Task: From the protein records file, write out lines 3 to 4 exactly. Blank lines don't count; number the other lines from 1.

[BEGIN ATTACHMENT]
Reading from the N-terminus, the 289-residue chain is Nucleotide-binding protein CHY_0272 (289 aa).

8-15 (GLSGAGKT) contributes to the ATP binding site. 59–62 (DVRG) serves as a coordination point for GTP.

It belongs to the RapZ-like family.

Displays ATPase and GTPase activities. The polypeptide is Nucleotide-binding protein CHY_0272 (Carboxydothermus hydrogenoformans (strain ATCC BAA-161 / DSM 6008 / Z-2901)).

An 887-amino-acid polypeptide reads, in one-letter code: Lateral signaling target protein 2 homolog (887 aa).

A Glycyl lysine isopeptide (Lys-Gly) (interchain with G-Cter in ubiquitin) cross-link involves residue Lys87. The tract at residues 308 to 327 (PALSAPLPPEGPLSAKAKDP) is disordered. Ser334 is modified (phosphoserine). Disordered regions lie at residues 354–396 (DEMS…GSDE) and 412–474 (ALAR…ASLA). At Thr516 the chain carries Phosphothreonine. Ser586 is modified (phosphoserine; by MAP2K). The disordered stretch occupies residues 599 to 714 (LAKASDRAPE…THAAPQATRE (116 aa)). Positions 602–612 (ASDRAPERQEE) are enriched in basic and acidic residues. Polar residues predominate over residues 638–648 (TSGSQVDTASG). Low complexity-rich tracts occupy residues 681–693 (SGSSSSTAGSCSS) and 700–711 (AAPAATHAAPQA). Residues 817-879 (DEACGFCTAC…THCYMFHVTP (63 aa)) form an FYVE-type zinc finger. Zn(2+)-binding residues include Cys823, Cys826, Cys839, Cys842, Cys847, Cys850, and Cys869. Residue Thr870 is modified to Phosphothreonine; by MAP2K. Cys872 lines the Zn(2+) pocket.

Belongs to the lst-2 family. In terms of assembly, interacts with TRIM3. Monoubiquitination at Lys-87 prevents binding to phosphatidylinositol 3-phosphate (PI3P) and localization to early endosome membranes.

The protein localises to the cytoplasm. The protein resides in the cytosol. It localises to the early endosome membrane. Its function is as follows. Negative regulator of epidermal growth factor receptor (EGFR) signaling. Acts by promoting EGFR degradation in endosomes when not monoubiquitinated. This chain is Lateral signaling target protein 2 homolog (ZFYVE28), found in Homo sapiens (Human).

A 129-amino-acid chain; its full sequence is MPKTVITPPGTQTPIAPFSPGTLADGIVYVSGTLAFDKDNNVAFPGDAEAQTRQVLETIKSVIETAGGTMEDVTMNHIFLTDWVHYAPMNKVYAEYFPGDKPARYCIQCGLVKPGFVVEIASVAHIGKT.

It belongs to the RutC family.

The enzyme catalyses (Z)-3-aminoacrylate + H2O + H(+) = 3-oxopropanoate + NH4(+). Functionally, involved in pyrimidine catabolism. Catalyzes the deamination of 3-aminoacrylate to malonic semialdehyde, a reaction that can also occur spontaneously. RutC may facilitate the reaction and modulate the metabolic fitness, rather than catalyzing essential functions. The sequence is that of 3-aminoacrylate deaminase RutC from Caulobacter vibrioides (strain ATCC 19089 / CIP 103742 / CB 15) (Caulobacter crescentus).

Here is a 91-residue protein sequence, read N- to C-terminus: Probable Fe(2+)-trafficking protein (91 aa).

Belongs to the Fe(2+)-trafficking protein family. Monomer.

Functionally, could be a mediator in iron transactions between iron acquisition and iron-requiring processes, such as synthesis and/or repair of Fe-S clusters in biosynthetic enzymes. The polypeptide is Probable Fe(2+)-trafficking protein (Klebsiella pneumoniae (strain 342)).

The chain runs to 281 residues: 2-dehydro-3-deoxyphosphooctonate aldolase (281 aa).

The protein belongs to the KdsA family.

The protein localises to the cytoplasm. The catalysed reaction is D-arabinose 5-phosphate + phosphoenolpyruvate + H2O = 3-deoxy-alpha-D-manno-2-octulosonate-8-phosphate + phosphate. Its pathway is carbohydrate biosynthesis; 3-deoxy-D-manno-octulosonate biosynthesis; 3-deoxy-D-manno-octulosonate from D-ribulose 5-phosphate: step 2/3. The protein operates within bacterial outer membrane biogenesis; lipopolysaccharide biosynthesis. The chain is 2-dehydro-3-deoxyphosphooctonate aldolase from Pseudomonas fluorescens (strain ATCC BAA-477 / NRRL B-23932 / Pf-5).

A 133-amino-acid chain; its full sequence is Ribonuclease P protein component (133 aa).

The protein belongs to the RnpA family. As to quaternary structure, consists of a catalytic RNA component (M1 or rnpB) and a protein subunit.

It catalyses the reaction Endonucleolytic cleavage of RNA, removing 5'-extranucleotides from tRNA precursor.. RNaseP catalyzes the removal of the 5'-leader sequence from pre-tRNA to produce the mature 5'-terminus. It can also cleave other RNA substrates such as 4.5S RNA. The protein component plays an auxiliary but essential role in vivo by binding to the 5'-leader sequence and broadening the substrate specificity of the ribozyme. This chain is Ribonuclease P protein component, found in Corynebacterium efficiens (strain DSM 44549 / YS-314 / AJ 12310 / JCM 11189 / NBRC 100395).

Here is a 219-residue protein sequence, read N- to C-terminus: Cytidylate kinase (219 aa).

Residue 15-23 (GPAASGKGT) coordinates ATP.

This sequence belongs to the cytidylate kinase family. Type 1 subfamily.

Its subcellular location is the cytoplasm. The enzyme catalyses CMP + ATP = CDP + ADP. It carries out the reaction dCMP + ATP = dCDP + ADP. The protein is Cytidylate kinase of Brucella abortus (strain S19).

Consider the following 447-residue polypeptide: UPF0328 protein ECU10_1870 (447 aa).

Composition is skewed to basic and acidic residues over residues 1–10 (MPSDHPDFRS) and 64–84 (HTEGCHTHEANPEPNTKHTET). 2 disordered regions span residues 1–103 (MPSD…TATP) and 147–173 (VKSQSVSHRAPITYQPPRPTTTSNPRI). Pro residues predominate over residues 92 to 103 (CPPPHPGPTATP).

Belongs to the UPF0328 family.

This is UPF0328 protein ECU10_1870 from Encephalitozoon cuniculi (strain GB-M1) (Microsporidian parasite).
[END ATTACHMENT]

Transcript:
It belongs to the RapZ-like family.

Displays ATPase and GTPase activities. The polypeptide is Nucleotide-binding protein CHY_0272 (Carboxydothermus hydrogenoformans (strain ATCC BAA-161 / DSM 6008 / Z-2901)).